It's no secret the cost of college tuition continues to rise, and given the expense, it's important to ensure that the education you receive is worth the money you pay. One basic way to investigate the quality of a school's course offerings is to research the institution's accreditation status.
What Is Accreditation?
College accreditation is imparted by a group of evaluative bodies called accrediting agencies. They periodically examine each school's curricular offerings to confirm that each institution provides students with a quality education.
Legitimate accrediting agencies are recognized by the Council on Higher Education Accreditation (CHEA) and/or the U.S. Department of Education (ED), which certify that schools meet certain standards of academic excellence. A full list of accrediting bodies can be found on the ED Database of Accredited Postsecondary Institutions and Programs or the CHEA website.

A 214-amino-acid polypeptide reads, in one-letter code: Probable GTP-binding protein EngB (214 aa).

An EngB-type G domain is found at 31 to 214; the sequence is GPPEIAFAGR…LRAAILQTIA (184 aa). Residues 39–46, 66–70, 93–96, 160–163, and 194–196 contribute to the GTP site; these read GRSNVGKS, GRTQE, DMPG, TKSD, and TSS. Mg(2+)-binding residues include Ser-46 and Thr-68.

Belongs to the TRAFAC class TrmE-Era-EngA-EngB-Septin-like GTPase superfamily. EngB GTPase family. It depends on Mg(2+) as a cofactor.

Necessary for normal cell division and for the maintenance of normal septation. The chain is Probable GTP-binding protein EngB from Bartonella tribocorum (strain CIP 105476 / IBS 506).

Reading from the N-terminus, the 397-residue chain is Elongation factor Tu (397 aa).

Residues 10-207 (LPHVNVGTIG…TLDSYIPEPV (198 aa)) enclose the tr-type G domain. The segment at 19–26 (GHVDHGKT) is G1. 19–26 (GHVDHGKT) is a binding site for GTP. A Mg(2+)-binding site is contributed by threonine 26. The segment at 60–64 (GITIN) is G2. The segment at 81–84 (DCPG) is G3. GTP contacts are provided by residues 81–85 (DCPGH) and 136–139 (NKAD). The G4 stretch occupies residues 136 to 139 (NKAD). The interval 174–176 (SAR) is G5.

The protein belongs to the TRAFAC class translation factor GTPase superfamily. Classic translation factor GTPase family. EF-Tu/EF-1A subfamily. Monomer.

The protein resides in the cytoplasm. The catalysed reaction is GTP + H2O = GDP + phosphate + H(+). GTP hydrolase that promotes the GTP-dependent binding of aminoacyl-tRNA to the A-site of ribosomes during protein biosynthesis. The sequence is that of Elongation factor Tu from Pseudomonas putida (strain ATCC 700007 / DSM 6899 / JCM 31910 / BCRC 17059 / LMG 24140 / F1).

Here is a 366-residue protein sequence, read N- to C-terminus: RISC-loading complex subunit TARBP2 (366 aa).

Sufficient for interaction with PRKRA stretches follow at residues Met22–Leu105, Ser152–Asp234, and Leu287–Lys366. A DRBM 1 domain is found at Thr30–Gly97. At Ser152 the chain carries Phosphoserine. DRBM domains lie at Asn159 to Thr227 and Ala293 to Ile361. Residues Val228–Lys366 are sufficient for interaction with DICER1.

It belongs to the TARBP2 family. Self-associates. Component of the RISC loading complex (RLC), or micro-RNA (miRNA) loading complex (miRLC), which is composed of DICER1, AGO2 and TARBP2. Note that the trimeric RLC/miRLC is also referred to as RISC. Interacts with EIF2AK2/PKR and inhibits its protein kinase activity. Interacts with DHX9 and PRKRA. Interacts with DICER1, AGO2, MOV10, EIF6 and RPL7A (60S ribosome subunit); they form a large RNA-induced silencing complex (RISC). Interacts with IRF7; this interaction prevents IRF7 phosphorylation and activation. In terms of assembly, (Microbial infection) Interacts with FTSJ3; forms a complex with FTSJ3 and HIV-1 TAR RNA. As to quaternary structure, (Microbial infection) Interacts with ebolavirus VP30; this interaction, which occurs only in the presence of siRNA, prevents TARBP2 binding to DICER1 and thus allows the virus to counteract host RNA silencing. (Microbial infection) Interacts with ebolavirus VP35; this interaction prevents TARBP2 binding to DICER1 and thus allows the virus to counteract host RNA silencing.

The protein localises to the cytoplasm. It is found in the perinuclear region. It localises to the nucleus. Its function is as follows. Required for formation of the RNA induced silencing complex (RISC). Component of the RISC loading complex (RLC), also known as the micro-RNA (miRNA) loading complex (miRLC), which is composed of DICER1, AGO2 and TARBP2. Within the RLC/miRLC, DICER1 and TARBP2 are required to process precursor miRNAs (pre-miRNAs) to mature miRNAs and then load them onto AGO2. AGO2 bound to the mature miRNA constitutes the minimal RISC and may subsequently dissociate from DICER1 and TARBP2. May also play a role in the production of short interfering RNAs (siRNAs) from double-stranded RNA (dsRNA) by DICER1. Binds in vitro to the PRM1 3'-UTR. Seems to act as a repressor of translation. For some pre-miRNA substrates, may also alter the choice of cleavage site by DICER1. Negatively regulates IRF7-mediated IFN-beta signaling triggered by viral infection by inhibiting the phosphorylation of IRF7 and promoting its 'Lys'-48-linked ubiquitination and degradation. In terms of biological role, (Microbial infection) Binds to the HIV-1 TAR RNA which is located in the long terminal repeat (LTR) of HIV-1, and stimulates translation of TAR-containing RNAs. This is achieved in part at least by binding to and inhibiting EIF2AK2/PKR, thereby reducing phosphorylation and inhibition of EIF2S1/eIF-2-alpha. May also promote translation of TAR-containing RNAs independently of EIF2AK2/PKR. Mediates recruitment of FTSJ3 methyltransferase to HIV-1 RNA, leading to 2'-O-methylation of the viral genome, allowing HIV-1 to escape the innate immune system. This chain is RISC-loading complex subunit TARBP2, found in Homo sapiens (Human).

Why Does Accreditation Exist?
In the United States, there is no federal regulation of higher education as it concerns academic quality and standards; instead, each state maintains their own policies. Since state governments provide loose oversight, some institutions engage in dishonest practices and deliver low-quality education. Thus, independent accreditation bodies are the only way for prospective students to verify an institution's educational merits.
Regional vs. National Accreditation